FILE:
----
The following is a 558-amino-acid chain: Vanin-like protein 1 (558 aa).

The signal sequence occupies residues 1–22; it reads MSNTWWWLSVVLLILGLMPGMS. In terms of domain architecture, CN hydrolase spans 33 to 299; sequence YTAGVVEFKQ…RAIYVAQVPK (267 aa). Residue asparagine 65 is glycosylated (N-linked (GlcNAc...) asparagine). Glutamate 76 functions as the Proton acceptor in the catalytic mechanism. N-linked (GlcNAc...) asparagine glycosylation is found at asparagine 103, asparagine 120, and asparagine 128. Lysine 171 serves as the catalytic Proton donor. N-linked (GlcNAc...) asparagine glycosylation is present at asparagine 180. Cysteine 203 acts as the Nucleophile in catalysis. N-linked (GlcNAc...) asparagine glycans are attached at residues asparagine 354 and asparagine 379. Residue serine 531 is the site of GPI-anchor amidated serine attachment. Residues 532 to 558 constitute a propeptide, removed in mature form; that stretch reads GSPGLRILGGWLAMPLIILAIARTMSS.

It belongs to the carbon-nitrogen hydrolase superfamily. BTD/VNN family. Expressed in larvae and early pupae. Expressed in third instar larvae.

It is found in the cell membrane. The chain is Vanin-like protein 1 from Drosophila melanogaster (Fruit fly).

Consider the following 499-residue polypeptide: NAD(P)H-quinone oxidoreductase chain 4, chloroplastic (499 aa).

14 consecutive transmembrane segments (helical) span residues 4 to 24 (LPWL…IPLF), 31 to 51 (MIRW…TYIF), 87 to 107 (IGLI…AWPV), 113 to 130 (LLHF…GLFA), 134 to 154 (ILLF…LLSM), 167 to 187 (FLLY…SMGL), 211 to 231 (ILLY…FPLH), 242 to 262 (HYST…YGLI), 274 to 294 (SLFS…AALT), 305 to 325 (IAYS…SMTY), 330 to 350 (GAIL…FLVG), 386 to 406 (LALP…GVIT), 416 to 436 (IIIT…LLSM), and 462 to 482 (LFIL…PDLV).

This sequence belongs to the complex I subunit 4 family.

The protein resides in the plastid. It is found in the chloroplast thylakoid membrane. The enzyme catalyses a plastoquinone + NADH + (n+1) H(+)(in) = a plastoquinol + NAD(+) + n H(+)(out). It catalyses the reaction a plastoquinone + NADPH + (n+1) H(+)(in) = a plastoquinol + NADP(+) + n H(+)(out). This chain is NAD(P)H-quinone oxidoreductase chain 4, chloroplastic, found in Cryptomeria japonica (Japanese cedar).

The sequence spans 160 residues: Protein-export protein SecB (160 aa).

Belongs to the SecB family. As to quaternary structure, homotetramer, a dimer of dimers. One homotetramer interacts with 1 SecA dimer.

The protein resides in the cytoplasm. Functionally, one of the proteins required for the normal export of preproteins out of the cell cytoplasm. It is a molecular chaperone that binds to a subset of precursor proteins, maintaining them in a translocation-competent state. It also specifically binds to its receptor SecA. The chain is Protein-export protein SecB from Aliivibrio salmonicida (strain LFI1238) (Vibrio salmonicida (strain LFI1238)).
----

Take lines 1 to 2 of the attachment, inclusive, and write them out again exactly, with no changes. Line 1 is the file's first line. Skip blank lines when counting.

The following is a 558-amino-acid chain: Vanin-like protein 1 (558 aa).

The signal sequence occupies residues 1–22; it reads MSNTWWWLSVVLLILGLMPGMS. In terms of domain architecture, CN hydrolase spans 33 to 299; sequence YTAGVVEFKQ…RAIYVAQVPK (267 aa). Residue asparagine 65 is glycosylated (N-linked (GlcNAc...) asparagine). Glutamate 76 functions as the Proton acceptor in the catalytic mechanism. N-linked (GlcNAc...) asparagine glycosylation is found at asparagine 103, asparagine 120, and asparagine 128. Lysine 171 serves as the catalytic Proton donor. N-linked (GlcNAc...) asparagine glycosylation is present at asparagine 180. Cysteine 203 acts as the Nucleophile in catalysis. N-linked (GlcNAc...) asparagine glycans are attached at residues asparagine 354 and asparagine 379. Residue serine 531 is the site of GPI-anchor amidated serine attachment. Residues 532 to 558 constitute a propeptide, removed in mature form; that stretch reads GSPGLRILGGWLAMPLIILAIARTMSS.